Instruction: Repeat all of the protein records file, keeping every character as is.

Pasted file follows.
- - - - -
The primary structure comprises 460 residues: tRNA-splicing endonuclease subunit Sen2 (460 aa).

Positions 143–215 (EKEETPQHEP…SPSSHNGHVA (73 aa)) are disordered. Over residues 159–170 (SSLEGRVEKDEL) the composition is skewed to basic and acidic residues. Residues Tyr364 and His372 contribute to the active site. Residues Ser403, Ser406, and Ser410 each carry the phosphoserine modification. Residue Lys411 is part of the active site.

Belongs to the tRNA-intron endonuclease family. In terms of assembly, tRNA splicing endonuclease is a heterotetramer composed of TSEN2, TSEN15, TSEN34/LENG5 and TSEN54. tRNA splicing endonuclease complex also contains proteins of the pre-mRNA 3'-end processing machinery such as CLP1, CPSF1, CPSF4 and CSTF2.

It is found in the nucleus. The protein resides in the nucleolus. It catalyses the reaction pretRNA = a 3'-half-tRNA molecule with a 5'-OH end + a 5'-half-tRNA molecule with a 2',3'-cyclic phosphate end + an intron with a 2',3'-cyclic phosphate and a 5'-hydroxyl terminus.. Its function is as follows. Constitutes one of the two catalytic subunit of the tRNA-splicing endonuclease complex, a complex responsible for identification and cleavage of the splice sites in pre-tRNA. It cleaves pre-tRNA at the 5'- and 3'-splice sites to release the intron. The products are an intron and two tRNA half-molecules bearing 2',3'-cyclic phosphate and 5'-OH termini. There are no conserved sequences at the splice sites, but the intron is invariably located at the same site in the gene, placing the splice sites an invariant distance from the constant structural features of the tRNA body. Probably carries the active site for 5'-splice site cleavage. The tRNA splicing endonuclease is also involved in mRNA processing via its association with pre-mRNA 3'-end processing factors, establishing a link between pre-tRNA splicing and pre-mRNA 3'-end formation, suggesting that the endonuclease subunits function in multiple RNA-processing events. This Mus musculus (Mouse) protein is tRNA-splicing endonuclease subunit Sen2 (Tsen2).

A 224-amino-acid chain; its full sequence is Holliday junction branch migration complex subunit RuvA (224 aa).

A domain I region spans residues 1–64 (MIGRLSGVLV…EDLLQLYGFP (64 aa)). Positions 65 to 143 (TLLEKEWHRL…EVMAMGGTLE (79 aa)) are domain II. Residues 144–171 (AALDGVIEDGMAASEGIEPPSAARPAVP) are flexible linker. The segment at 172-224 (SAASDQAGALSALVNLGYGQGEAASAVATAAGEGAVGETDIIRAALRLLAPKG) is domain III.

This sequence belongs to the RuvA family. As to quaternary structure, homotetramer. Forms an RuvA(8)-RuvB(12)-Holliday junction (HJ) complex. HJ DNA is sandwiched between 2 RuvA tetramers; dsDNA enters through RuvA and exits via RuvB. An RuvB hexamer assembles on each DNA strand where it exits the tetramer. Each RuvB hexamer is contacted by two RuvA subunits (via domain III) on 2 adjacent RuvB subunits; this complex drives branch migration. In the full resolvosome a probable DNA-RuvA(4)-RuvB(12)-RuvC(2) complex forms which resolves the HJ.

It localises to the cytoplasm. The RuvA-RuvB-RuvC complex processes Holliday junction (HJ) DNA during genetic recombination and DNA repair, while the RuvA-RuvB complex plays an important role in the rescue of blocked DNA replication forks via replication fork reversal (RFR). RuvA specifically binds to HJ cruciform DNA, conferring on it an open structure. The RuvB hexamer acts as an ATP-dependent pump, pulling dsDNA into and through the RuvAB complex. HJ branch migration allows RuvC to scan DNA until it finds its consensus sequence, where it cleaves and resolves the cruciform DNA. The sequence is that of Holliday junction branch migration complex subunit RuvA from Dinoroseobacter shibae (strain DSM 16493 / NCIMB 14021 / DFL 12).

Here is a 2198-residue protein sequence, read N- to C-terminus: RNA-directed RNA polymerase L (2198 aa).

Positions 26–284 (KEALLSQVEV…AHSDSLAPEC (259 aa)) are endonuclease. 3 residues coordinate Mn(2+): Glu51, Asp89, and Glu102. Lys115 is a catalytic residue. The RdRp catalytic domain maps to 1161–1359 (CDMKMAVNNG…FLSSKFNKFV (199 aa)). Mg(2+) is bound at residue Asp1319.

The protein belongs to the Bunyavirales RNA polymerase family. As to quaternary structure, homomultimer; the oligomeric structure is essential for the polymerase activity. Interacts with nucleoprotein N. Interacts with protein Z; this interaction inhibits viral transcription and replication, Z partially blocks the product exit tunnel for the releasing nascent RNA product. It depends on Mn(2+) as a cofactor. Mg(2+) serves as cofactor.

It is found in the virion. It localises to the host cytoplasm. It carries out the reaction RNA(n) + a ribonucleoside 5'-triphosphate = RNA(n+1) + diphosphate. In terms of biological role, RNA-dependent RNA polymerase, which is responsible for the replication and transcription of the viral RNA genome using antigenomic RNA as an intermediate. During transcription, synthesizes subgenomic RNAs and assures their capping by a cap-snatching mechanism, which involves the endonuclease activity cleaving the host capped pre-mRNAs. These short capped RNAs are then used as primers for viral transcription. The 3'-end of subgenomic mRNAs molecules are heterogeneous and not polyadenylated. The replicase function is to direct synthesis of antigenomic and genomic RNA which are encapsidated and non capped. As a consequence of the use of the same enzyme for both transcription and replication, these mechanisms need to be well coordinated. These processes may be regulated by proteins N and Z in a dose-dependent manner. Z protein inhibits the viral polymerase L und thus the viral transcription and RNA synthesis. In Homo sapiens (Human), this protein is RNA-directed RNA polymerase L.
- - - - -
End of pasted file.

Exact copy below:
The primary structure comprises 460 residues: tRNA-splicing endonuclease subunit Sen2 (460 aa).

Positions 143–215 (EKEETPQHEP…SPSSHNGHVA (73 aa)) are disordered. Over residues 159–170 (SSLEGRVEKDEL) the composition is skewed to basic and acidic residues. Residues Tyr364 and His372 contribute to the active site. Residues Ser403, Ser406, and Ser410 each carry the phosphoserine modification. Residue Lys411 is part of the active site.

Belongs to the tRNA-intron endonuclease family. In terms of assembly, tRNA splicing endonuclease is a heterotetramer composed of TSEN2, TSEN15, TSEN34/LENG5 and TSEN54. tRNA splicing endonuclease complex also contains proteins of the pre-mRNA 3'-end processing machinery such as CLP1, CPSF1, CPSF4 and CSTF2.

It is found in the nucleus. The protein resides in the nucleolus. It catalyses the reaction pretRNA = a 3'-half-tRNA molecule with a 5'-OH end + a 5'-half-tRNA molecule with a 2',3'-cyclic phosphate end + an intron with a 2',3'-cyclic phosphate and a 5'-hydroxyl terminus.. Its function is as follows. Constitutes one of the two catalytic subunit of the tRNA-splicing endonuclease complex, a complex responsible for identification and cleavage of the splice sites in pre-tRNA. It cleaves pre-tRNA at the 5'- and 3'-splice sites to release the intron. The products are an intron and two tRNA half-molecules bearing 2',3'-cyclic phosphate and 5'-OH termini. There are no conserved sequences at the splice sites, but the intron is invariably located at the same site in the gene, placing the splice sites an invariant distance from the constant structural features of the tRNA body. Probably carries the active site for 5'-splice site cleavage. The tRNA splicing endonuclease is also involved in mRNA processing via its association with pre-mRNA 3'-end processing factors, establishing a link between pre-tRNA splicing and pre-mRNA 3'-end formation, suggesting that the endonuclease subunits function in multiple RNA-processing events. This Mus musculus (Mouse) protein is tRNA-splicing endonuclease subunit Sen2 (Tsen2).

A 224-amino-acid chain; its full sequence is Holliday junction branch migration complex subunit RuvA (224 aa).

A domain I region spans residues 1–64 (MIGRLSGVLV…EDLLQLYGFP (64 aa)). Positions 65 to 143 (TLLEKEWHRL…EVMAMGGTLE (79 aa)) are domain II. Residues 144–171 (AALDGVIEDGMAASEGIEPPSAARPAVP) are flexible linker. The segment at 172-224 (SAASDQAGALSALVNLGYGQGEAASAVATAAGEGAVGETDIIRAALRLLAPKG) is domain III.

This sequence belongs to the RuvA family. As to quaternary structure, homotetramer. Forms an RuvA(8)-RuvB(12)-Holliday junction (HJ) complex. HJ DNA is sandwiched between 2 RuvA tetramers; dsDNA enters through RuvA and exits via RuvB. An RuvB hexamer assembles on each DNA strand where it exits the tetramer. Each RuvB hexamer is contacted by two RuvA subunits (via domain III) on 2 adjacent RuvB subunits; this complex drives branch migration. In the full resolvosome a probable DNA-RuvA(4)-RuvB(12)-RuvC(2) complex forms which resolves the HJ.

It localises to the cytoplasm. The RuvA-RuvB-RuvC complex processes Holliday junction (HJ) DNA during genetic recombination and DNA repair, while the RuvA-RuvB complex plays an important role in the rescue of blocked DNA replication forks via replication fork reversal (RFR). RuvA specifically binds to HJ cruciform DNA, conferring on it an open structure. The RuvB hexamer acts as an ATP-dependent pump, pulling dsDNA into and through the RuvAB complex. HJ branch migration allows RuvC to scan DNA until it finds its consensus sequence, where it cleaves and resolves the cruciform DNA. The sequence is that of Holliday junction branch migration complex subunit RuvA from Dinoroseobacter shibae (strain DSM 16493 / NCIMB 14021 / DFL 12).

Here is a 2198-residue protein sequence, read N- to C-terminus: RNA-directed RNA polymerase L (2198 aa).

Positions 26–284 (KEALLSQVEV…AHSDSLAPEC (259 aa)) are endonuclease. 3 residues coordinate Mn(2+): Glu51, Asp89, and Glu102. Lys115 is a catalytic residue. The RdRp catalytic domain maps to 1161–1359 (CDMKMAVNNG…FLSSKFNKFV (199 aa)). Mg(2+) is bound at residue Asp1319.

The protein belongs to the Bunyavirales RNA polymerase family. As to quaternary structure, homomultimer; the oligomeric structure is essential for the polymerase activity. Interacts with nucleoprotein N. Interacts with protein Z; this interaction inhibits viral transcription and replication, Z partially blocks the product exit tunnel for the releasing nascent RNA product. It depends on Mn(2+) as a cofactor. Mg(2+) serves as cofactor.

It is found in the virion. It localises to the host cytoplasm. It carries out the reaction RNA(n) + a ribonucleoside 5'-triphosphate = RNA(n+1) + diphosphate. In terms of biological role, RNA-dependent RNA polymerase, which is responsible for the replication and transcription of the viral RNA genome using antigenomic RNA as an intermediate. During transcription, synthesizes subgenomic RNAs and assures their capping by a cap-snatching mechanism, which involves the endonuclease activity cleaving the host capped pre-mRNAs. These short capped RNAs are then used as primers for viral transcription. The 3'-end of subgenomic mRNAs molecules are heterogeneous and not polyadenylated. The replicase function is to direct synthesis of antigenomic and genomic RNA which are encapsidated and non capped. As a consequence of the use of the same enzyme for both transcription and replication, these mechanisms need to be well coordinated. These processes may be regulated by proteins N and Z in a dose-dependent manner. Z protein inhibits the viral polymerase L und thus the viral transcription and RNA synthesis. In Homo sapiens (Human), this protein is RNA-directed RNA polymerase L.